This International Women’s Day, people around the globe will declare their allegiance to #GenerationEquality, as we mark the 25th anniversary of the Beijing Declaration and Platform for Action – a progressive roadmap for female empowerment.

Collectively, we are taking stock, at a time when not a single country has achieved gender equality, with only 10 years to go to meet the Sustainable Development Goals to make the world a healthier, safer, more equal and more prosperous place. 

It all starts with education, and with women and girls being valued equally, with the same opportunities and rights as their male counterparts.

Equality starts with education. Education paves the way for financial independence and leadership. When a woman is financially independent, she has a voice; she has agency; she can resist exploitation and  make decisions about her body and her future. And she has the capacity to reach out to others, to lift them up. She can be that role model, that entrepreneur, that policy maker, using her own experience to help others go further, quicker.

Fiona Mavhinga, CAMFED Association leader

CAMFED, which supports girls in sub-Saharan Africa to learn, thrive and lead change, has created a model that radically improves girls’ prospects of becoming independent, influential women. Our International Women’s Day appeal focuses on the impact of supporting vulnerable young women from marginalized communities beyond the classroom, to lead change as experts in sustainable business, including in climate-smart agriculture.

“Women continue to face a lot of barriers – they still don’t have the same educational opportunities, land, capital, or support networks as men. But we are showing that when you remove those barriers, women’s contributions create an incredible multiplier, making the world a better place for all of us,” says Fiona Mavhinga, founding member of the CAMFED Association of women leaders educated with CAMFED support.

In 2019, an analysis by the Boston Consulting Group showed what this would look like on the macro level: “If women and men participated equally as entrepreneurs, global GDP could rise by approximately 3% to 6%, boosting the global economy by $2.5 trillion to $5 trillion.”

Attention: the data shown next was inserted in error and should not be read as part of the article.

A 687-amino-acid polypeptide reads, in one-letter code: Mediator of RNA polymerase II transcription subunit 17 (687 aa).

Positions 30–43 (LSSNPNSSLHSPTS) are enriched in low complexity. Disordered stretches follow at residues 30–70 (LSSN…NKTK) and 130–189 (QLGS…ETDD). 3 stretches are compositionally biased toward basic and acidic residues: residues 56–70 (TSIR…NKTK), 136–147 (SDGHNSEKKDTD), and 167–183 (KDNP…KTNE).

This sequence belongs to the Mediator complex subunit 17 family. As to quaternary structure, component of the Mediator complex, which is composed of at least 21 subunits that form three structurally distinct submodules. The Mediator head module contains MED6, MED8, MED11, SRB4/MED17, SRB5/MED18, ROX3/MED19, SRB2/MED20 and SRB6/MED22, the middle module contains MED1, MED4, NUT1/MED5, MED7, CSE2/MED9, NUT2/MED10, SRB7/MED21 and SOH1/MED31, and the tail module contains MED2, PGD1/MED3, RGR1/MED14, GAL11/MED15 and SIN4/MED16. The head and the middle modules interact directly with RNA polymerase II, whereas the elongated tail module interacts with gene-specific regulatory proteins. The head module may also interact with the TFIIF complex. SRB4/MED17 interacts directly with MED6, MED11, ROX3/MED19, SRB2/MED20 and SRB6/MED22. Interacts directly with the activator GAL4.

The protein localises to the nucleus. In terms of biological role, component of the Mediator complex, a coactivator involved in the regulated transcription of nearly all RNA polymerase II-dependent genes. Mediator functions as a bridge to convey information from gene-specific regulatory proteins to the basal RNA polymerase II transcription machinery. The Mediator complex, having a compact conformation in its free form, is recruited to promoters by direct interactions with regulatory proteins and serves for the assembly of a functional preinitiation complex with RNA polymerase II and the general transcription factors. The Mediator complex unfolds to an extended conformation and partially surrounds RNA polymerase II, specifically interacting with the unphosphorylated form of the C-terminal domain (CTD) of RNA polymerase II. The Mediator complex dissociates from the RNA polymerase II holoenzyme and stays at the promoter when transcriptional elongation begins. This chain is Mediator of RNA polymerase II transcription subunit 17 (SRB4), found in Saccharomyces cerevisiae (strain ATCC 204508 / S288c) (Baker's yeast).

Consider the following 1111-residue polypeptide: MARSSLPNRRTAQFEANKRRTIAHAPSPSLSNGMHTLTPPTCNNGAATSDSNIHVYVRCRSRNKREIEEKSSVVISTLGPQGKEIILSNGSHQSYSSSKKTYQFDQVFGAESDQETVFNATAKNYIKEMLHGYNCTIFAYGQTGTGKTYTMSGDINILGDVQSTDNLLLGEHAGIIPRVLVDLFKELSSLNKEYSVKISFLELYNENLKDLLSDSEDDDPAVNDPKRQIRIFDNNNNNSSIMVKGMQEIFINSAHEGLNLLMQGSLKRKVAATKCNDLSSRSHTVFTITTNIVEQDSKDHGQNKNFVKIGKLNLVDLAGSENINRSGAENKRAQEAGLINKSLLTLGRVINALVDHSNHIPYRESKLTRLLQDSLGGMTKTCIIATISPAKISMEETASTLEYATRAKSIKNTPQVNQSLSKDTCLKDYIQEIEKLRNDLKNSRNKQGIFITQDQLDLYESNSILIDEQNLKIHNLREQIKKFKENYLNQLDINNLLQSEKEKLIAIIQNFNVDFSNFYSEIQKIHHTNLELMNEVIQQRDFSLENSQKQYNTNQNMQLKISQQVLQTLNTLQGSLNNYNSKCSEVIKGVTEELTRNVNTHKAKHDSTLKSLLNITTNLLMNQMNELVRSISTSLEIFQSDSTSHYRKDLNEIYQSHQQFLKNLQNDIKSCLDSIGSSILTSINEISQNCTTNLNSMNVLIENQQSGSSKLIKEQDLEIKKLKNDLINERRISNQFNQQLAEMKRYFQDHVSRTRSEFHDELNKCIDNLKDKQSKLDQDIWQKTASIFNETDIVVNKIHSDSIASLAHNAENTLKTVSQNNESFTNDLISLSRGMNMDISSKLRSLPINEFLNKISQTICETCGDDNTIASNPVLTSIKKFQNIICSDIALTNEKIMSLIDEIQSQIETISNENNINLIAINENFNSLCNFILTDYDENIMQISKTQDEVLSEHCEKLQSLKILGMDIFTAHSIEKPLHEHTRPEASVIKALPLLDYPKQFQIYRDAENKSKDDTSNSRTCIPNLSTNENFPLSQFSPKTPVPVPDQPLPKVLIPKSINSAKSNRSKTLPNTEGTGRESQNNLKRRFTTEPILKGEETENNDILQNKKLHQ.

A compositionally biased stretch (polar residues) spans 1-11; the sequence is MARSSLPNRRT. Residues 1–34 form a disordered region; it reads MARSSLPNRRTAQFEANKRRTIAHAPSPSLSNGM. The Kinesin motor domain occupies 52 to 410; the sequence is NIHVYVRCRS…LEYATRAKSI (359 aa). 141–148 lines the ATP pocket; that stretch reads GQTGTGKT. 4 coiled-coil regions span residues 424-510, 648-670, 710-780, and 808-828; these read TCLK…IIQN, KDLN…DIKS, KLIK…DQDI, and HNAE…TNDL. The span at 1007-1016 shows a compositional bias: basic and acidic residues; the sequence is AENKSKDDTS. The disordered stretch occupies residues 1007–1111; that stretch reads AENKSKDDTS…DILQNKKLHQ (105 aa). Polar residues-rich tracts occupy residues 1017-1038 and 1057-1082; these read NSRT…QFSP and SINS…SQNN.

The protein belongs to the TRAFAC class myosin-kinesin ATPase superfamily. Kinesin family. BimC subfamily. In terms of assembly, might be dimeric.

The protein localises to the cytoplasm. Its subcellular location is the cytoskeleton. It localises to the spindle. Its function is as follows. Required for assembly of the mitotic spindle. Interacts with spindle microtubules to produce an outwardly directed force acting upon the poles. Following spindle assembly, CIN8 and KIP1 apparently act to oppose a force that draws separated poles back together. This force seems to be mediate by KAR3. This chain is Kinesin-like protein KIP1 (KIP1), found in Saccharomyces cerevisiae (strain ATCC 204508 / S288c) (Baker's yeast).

I would like to create a supportive environment to ensure girls can access school easily, can perform well, and understand the consequences of early pregnancies and marriages, and of dropping out of school.

Mwanaisha Salehe, CAMFED Association entrepreneur, Tanzania

On the micro level, the figures are just as persuasive: The Food and Agriculture Organization of the United Nations has shown that “an increase to a woman’s income of $10 achieves the same improvements in children’s nutrition and health as an increase to a man’s income of $110.”

CAMFED, which invests in young women in and beyond the classroom, now has a 150,000-strong network of educated women leaders, whose activism underscores these statistics. Women like Mwanaisha from rural Tanzania, a climate-smart farmer who has already trained 1,200 community members, and offers jobs to 15 workers. She supports students with life skills sessions, and donates food to her local school.

As a successful businesswoman, she not only develops her community, but is a realistic role model for other girls. She is part of #GenerationEquality, a generation CAMFED is seeking to grow as a matter of urgency.

CAMFED Association member Mwanaisha on her farm in Tanzania

Mwanaisha runs a flourishing agricultural business, raising animals and growing crops including tomatoes, bananas, and other fruit and vegetables. She employs 15 farm workers, the majority of whom are women.

Thank you to our generous recent donors

Together we are breaking the cycle of poverty


Steve Osman $100

Roe & Maggie Stone $100

Betty Schwab $25

Jonathan Brody $40

Bonne Mogulescu $150

William Wiedmann $150

Adrianna Timmons $360

Lizbeth Garcia $10

Niall Doherty $370

Nicola Riley €300

John Benson £20

Gareth Waldram £342

Greta Bonnaud £630

Benj Schneider £1600

Martha King $1000